Embroidered bag with fringe

Nasca artist

On view at The Met Fifth Avenue in Gallery 913

The practice of chewing coca leaves goes back more than 8,000 years in Peru (Dillehay et al., 2010). High-status individuals would carry the leaves in finely woven bags such as the present example. Created by a Nasca weaver on Peru’s south coast, the dark brown plain weave was embellished with red, yellow, and white embroidered designs. The textile was then folded, and the sides and bottom were embroidered with threads of the same colors as the designs. The fringes were formed from unwoven warp loops. The bag once had a cord, a fragment of which remains attached to the top (at left in this photo), used to tie the top closed. The design motifs may suggest a connection with the Wari empire—a highland polity that came to dominate much of the coast of Peru in the second half of the first millennium CE. The fact that the bag was made from camelid fiber also is indicative of coast-highland interaction, as llamas and alpacas thrive primarily at higher altitudes.

Chewing coca leaves with quicklime or ash releases cocaine hydrochloride which quickly enters the circulation and produces a mild narcotic effect (Plowman, 1984). The drug is believed to provide energy and mask hunger (Plowman, 1984). In present-day traditional societies, chewing coca leaves involves both social and religious rituals and it is reasonable to think that this was true thousands of years ago (Sharratt, 2014).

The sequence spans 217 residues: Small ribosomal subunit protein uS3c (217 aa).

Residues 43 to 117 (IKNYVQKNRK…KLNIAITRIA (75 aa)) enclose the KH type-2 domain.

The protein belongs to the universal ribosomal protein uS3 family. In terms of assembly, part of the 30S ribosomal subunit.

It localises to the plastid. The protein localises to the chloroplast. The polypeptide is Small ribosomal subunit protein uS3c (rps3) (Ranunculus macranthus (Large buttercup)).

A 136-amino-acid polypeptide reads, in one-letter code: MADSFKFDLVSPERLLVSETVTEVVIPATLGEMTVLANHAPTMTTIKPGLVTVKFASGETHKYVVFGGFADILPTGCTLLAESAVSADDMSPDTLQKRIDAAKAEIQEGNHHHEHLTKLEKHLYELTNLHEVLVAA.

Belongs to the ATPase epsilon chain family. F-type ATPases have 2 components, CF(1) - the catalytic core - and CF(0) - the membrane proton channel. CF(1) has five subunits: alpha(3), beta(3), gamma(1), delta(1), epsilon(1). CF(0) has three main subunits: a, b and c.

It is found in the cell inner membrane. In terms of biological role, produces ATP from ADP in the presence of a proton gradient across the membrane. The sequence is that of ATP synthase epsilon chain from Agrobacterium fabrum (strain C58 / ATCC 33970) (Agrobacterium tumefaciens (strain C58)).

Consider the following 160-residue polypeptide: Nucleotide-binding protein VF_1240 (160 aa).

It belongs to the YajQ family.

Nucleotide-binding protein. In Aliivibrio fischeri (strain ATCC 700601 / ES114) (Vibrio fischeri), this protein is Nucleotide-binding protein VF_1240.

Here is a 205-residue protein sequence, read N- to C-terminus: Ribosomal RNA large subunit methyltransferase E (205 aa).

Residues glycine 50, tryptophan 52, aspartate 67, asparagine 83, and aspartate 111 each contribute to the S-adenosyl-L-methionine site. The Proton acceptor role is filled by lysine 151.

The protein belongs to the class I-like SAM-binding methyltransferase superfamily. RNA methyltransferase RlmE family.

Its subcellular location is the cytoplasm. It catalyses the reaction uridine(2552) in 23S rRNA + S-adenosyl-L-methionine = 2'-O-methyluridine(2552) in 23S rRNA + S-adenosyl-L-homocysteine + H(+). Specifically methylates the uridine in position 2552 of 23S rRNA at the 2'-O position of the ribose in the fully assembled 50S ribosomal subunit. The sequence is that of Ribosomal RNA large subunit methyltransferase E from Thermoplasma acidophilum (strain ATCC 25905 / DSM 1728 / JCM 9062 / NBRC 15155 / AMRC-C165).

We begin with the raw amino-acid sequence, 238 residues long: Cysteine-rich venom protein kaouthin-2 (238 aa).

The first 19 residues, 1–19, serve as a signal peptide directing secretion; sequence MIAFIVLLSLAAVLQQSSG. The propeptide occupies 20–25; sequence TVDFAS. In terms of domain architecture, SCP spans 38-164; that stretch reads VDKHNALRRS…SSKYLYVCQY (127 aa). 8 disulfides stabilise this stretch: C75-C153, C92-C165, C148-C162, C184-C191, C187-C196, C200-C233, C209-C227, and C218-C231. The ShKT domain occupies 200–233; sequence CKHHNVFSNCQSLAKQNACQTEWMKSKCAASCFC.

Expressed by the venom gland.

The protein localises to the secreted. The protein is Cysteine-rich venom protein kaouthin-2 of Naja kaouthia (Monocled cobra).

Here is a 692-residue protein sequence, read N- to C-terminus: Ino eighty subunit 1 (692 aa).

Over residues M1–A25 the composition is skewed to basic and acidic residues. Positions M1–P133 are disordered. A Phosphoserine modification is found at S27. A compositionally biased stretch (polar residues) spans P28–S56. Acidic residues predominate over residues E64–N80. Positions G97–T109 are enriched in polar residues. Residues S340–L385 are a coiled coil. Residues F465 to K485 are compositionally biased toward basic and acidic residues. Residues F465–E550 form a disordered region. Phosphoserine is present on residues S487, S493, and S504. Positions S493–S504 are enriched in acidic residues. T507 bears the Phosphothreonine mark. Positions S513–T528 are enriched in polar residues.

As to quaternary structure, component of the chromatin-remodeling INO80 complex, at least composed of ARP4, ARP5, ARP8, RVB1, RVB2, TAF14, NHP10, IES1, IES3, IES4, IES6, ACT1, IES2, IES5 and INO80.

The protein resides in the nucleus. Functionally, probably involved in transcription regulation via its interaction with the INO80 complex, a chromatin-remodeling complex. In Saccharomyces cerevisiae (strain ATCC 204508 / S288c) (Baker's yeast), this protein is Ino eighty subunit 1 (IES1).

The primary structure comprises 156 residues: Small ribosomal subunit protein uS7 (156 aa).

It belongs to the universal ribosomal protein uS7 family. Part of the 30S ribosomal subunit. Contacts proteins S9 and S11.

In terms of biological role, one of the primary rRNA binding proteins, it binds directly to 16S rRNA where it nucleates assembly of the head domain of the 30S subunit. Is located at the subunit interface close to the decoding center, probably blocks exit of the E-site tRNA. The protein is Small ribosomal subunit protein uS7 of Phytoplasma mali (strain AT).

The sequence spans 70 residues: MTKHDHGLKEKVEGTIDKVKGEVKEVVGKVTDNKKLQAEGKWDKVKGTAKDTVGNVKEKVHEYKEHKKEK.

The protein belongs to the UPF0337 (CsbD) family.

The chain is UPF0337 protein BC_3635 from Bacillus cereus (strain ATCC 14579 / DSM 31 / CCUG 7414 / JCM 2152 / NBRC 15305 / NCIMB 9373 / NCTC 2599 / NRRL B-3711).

References and Further Reading

Allen, Catherine J. The Hold Life Has: Coca and Cultural Identity in an Andean Community, 2nd ed. (Washington, 2002).

Dillehay, Tom D., Jack Rosen, Donald Ugent, Anathasios Karathanasis, Víctor Vásquez, and Patricia J, Netherly. “Early Holocene Coca Chewing in Northern Peru.” Antiquity volume 84 (326) (2010), pp. 939-953.

Lemaitre, Serge. Inca: Textiles and Ornaments of the Andes. Brussels, Belgium: Ludion. 2018.

Plowman, Timothy. “The Ethnobotany of Coca (Erythroxylum spp. Erythroxylaceae) Advances,” Economic Botany, Vol 1. Ethnobotany in the Neotropics (18 September 1984), 94-101.

Sharratt, Nicola. Carrying Coca; 1,500 Years of Andean Chuspas. New York, NY: Bard Graduate Center, 2014.

Stone-Miller, Rebecca. To Weave for the Sun: Andean Textiles in the Museum of Fine Arts, Boston. Boston, MA: The Museum of Fine Arts. Boston. 1992, pp. 96, 98.

Embroidered bag with fringe, Nasca artist, Camelid hair, Nasca

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